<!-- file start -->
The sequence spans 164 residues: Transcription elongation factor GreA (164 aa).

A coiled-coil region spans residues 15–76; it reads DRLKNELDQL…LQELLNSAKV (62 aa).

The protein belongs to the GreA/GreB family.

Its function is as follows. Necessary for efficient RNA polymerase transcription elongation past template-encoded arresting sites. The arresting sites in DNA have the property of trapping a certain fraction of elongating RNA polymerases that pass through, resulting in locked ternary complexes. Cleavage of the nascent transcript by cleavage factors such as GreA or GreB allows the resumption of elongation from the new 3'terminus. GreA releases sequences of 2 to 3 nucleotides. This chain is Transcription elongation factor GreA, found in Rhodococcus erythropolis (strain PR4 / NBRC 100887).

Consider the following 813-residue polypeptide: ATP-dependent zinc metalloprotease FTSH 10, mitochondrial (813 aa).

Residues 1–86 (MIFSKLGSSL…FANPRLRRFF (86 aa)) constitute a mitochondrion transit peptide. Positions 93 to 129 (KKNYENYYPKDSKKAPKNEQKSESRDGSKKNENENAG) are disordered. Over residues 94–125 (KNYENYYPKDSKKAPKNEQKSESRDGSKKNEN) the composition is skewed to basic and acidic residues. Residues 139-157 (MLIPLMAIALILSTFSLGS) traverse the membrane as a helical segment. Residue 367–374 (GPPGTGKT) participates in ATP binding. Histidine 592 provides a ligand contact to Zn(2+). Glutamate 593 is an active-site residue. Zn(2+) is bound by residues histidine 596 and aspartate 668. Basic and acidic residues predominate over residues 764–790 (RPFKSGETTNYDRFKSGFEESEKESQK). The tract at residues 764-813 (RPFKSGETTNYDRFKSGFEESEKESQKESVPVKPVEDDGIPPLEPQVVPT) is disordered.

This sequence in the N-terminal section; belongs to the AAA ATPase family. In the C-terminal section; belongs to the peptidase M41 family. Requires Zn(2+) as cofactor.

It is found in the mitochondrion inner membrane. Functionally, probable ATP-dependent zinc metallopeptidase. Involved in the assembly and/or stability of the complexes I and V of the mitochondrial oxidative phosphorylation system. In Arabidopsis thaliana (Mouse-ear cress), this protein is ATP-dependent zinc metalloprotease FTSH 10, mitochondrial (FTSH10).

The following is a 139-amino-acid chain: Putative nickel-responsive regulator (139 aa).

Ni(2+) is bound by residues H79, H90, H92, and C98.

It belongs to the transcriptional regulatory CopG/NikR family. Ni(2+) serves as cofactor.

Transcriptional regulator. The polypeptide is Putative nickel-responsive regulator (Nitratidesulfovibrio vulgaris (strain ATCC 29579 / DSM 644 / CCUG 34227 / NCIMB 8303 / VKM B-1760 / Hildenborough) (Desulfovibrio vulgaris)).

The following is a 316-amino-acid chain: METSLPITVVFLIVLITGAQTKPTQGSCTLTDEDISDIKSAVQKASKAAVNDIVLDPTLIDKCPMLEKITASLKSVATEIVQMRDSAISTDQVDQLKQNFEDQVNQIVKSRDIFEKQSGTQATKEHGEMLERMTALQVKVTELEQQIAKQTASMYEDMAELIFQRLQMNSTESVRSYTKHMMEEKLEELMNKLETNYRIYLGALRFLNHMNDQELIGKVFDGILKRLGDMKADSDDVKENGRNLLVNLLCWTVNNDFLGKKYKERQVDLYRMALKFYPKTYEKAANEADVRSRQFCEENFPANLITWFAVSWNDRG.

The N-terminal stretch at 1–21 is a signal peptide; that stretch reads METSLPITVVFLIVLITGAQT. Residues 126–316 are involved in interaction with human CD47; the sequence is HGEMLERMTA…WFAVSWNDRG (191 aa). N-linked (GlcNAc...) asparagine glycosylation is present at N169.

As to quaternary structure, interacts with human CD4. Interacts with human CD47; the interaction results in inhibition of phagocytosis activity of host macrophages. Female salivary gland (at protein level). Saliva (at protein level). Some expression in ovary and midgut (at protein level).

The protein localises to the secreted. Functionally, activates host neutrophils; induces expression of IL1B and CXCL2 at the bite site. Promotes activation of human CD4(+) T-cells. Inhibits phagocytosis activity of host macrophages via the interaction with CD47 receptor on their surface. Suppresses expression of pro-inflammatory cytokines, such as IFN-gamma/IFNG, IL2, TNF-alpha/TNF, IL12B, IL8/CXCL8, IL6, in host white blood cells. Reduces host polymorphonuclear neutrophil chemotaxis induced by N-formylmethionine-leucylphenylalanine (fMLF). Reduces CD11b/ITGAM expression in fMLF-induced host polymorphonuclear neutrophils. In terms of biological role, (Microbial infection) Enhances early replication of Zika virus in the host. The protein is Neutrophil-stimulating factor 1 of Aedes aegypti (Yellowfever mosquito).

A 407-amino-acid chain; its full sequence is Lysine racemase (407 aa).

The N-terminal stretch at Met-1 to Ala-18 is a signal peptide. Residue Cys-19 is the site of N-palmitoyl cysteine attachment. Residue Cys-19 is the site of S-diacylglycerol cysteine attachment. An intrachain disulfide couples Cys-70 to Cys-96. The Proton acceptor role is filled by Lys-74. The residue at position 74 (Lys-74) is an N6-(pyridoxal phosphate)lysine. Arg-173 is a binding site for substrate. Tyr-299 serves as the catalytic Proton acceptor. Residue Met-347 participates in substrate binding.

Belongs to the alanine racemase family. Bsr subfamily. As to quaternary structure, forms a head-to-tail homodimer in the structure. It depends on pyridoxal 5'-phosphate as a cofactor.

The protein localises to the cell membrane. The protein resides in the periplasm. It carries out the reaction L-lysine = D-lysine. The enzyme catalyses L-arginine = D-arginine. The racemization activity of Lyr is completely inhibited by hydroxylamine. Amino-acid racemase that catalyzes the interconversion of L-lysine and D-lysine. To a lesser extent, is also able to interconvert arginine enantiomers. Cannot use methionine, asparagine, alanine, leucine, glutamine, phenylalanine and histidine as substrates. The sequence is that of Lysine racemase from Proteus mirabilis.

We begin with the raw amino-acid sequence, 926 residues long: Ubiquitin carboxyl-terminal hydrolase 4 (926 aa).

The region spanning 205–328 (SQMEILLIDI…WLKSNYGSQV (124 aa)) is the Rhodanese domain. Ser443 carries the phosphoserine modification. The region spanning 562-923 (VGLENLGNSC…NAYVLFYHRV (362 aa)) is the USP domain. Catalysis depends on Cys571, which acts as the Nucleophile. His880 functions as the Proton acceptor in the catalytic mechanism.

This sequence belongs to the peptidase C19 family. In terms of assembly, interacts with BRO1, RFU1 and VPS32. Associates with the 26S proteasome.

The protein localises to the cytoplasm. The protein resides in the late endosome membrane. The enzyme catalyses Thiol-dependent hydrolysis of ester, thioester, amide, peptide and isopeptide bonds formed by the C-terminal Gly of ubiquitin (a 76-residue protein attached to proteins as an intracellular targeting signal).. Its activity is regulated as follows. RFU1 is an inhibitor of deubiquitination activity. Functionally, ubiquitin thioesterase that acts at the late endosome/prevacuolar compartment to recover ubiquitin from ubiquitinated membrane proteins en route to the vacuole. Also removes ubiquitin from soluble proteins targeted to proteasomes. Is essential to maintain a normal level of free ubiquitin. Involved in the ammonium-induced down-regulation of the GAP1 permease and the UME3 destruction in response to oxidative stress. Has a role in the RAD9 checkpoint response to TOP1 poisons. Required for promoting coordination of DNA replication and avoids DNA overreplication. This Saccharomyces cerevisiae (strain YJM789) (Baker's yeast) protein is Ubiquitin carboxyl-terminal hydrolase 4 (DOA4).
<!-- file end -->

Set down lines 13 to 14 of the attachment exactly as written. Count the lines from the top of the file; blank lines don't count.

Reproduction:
The following is a 316-amino-acid chain: METSLPITVVFLIVLITGAQTKPTQGSCTLTDEDISDIKSAVQKASKAAVNDIVLDPTLIDKCPMLEKITASLKSVATEIVQMRDSAISTDQVDQLKQNFEDQVNQIVKSRDIFEKQSGTQATKEHGEMLERMTALQVKVTELEQQIAKQTASMYEDMAELIFQRLQMNSTESVRSYTKHMMEEKLEELMNKLETNYRIYLGALRFLNHMNDQELIGKVFDGILKRLGDMKADSDDVKENGRNLLVNLLCWTVNNDFLGKKYKERQVDLYRMALKFYPKTYEKAANEADVRSRQFCEENFPANLITWFAVSWNDRG.

The N-terminal stretch at 1–21 is a signal peptide; that stretch reads METSLPITVVFLIVLITGAQT. Residues 126–316 are involved in interaction with human CD47; the sequence is HGEMLERMTA…WFAVSWNDRG (191 aa). N-linked (GlcNAc...) asparagine glycosylation is present at N169.